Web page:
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Home » Housing, Jobs, & Money

British Columbia jobs: Work permits, provincial nominee program, and other details

Submitted by on March 10, 2010 – 7:00 am3 Comments

Permanent resident cardIn our recent post, British Columbia jobs and where to find them, we reported on job oppor­tu­ni­ties in B.C. and on lots of job-​​hunting resources.

Today, we’ll get into the nitty-​​gritty — paper­work.

The first deci­sion you should make is: Do you expect to work in British Columbia tem­porar­ily or longer-​​term? This deci­sion will affect your work per­mit or visa options.

Work Permits

To work in British Columbia on a tem­po­rary basis, you can apply for a work per­mit.

You must already have a job offer from a Canadian employer before you can sub­mit a work per­mit appli­ca­tion. Your employer will gen­er­ally help you through the work per­mit appli­ca­tion process.

The work per­mit pro­gram is a Federal pro­gram, but B.C. also pro­vides lots of infor­ma­tion for peo­ple who are com­ing to the province as tem­po­rary for­eign workers.

Working hol­i­day visas

If you’re between the ages of 18 and 35, and you want to work in B.C. for up to a year, con­sider the work­ing hol­i­day visa.

With a work­ing hol­i­day visa, you’re granted an open work per­mit for 12 months. That means you don’t have to have a job before you arrive in Canada, and you can look for a job in almost any field.

Check to see if your home coun­try par­tic­i­pates in the work­ing hol­i­day visa pro­gram. Australia, New Zealand, Hong Kong, and the United Kingdom are among the par­tic­i­pat­ing countries.

If you’re from the U.S. and you’re inter­ested in a Canadian work­ing hol­i­day, the pro­gram is slightly dif­fer­ent. It’s called SWAP, and you must be a full-​​time stu­dent at (or recent grad­u­ate of) a U.S. col­lege or uni­veristy. Get more details from BUNAC or Travel Cuts.

Also check the age require­ments for your home coun­try; some coun­tries limit the work­ing hol­i­day visa to peo­ple under age 30, rather than 35.

Permanent res­i­dence

Suppose you know that you want to relo­cate to British Columbia — not just tem­porar­ily but for the forseable future. Then apply for Canadian per­ma­nent res­i­dent sta­tus.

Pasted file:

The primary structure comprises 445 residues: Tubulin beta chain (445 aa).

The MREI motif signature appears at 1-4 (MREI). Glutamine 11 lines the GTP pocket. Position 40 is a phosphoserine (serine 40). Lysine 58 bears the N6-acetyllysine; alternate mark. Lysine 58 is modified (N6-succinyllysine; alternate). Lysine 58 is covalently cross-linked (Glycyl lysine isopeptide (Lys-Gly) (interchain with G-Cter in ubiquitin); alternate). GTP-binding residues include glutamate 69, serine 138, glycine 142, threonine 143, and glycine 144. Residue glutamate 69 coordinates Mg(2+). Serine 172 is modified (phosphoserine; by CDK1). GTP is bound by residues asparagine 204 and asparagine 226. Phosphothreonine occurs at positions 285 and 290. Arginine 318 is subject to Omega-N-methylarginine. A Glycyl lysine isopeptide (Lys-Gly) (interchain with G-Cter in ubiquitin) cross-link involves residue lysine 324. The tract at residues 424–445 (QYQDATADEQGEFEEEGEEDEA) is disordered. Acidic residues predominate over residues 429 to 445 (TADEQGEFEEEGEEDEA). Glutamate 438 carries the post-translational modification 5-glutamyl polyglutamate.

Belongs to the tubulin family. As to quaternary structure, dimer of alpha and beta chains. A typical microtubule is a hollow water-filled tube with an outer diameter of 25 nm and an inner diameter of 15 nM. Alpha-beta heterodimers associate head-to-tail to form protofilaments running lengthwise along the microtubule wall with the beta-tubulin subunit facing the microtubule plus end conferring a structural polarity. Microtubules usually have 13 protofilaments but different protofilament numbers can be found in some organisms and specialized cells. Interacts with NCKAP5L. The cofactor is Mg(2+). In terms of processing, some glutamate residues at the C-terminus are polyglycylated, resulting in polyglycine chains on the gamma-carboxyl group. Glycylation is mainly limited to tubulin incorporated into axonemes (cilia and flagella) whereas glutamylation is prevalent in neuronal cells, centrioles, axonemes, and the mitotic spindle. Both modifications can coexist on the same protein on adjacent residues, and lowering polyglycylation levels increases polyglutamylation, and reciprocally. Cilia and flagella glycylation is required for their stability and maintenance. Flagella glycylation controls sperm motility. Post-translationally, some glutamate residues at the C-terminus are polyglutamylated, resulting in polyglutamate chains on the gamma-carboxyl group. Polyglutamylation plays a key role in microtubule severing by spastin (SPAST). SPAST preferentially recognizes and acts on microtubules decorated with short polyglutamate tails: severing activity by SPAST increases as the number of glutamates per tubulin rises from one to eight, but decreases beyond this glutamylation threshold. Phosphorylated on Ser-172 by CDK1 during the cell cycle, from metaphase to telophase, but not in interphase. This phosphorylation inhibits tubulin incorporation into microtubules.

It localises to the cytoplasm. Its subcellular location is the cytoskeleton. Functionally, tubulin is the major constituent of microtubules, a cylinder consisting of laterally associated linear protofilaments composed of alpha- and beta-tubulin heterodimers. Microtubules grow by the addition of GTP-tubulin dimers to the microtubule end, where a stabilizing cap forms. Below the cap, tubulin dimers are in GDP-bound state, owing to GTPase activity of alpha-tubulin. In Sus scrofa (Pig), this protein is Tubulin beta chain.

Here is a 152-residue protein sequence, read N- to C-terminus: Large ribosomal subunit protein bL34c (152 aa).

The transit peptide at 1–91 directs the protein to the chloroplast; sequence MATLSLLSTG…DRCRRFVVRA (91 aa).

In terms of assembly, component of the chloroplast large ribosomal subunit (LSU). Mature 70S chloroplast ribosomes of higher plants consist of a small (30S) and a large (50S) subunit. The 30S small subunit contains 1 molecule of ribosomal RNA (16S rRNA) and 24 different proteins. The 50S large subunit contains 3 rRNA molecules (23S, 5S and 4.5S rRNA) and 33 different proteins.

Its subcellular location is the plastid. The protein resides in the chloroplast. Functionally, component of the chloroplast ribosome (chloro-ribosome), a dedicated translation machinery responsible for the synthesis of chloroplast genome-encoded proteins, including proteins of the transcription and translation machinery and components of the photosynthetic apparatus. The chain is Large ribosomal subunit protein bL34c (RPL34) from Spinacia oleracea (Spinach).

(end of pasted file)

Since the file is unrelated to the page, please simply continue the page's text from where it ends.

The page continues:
You can apply for per­ma­nent res­i­dent sta­tus under sev­eral Federal pro­grams, includ­ing the Federal skilled worker class, the Federal busi­ness immi­grant class, and the Federal Canadian expe­ri­ence class. You don’t have to have a job (or job offer) in Canada to apply under these Federal pro­grams, but it helps.

However, if you qual­ify to apply for per­ma­nent res­i­dent sta­tus under the B.C. provin­cial nom­i­nee pro­gram (PNP), your appli­ca­tion will be processed much more quickly. In most cases, you should receive a deci­sion on your PNP appli­ca­tion within 8 – 12 months, rather than the 15– to 24-​​month min­i­mum com­mon with Federal per­ma­nent res­i­dence applications.

To apply under B.C.‘s provin­cial nom­i­nee pro­gram, you must have a job offer from a B.C. employer AND the type of work you do gen­er­ally must be clas­si­fied as a “skilled worker” posi­tion, includ­ing man­agers, tech­nol­o­gists, and a vari­ety of skilled trades. B.C. is also actively recruit­ing health pro­fes­sion­als, such as doc­tors and reg­is­tered nurses. B.C. offers spe­cial con­sid­er­a­tion to inter­na­tional grad­u­ates of a rec­og­nized B.C. post-​​secondary insti­tu­tion, too, as long as you’ve grad­u­ated within the last two years.

If your job is clas­si­fied as entry level or “semi-​​skilled,” though, don’t give up. Until August 2011, B.C. is run­ning a pilot provin­cial nom­i­nee pro­gram for entry level and semi-​​skilled work­ers.

To apply under this pilot pro­gram, you must have been work­ing in B.C. for at least nine months in one of sev­eral des­ig­nated indus­tries: tourism and hos­pi­tal­ity, food pro­cess­ing, or long-​​haul truck­ing. These indus­tries have been expe­ri­enc­ing severe labor short­ages, so if you’ve been work­ing as a hotel front desk clerk, a tour guide, or a bar­tender, for exam­ple, you may qualify.

Applying for per­ma­nent res­i­dent sta­tus isn’t a deci­sion to take lightly, since the appli­ca­tion process alone requires a major time commitment.

Note that once you become a Canadian per­ma­nent res­i­dent, it doesn’t mean that you must live in Canada per­ma­nently. However, to main­tain your res­i­dent sta­tus, you have to live in Canada for at least two of every five years.

Need more information?

Complicated, isn’t it? At least the B.C. gov­ern­ment offers lots of online infor­ma­tion for poten­tial new res­i­dents at WelcomeBC​.ca. Other good resources include:

B.C. Fact Sheet

British Columbia Newcomers’ Guide to Resources and Services

B.C. Wage & Salary Survey

Living Abroad in Canada (the book)

Photo ©Alan Albert

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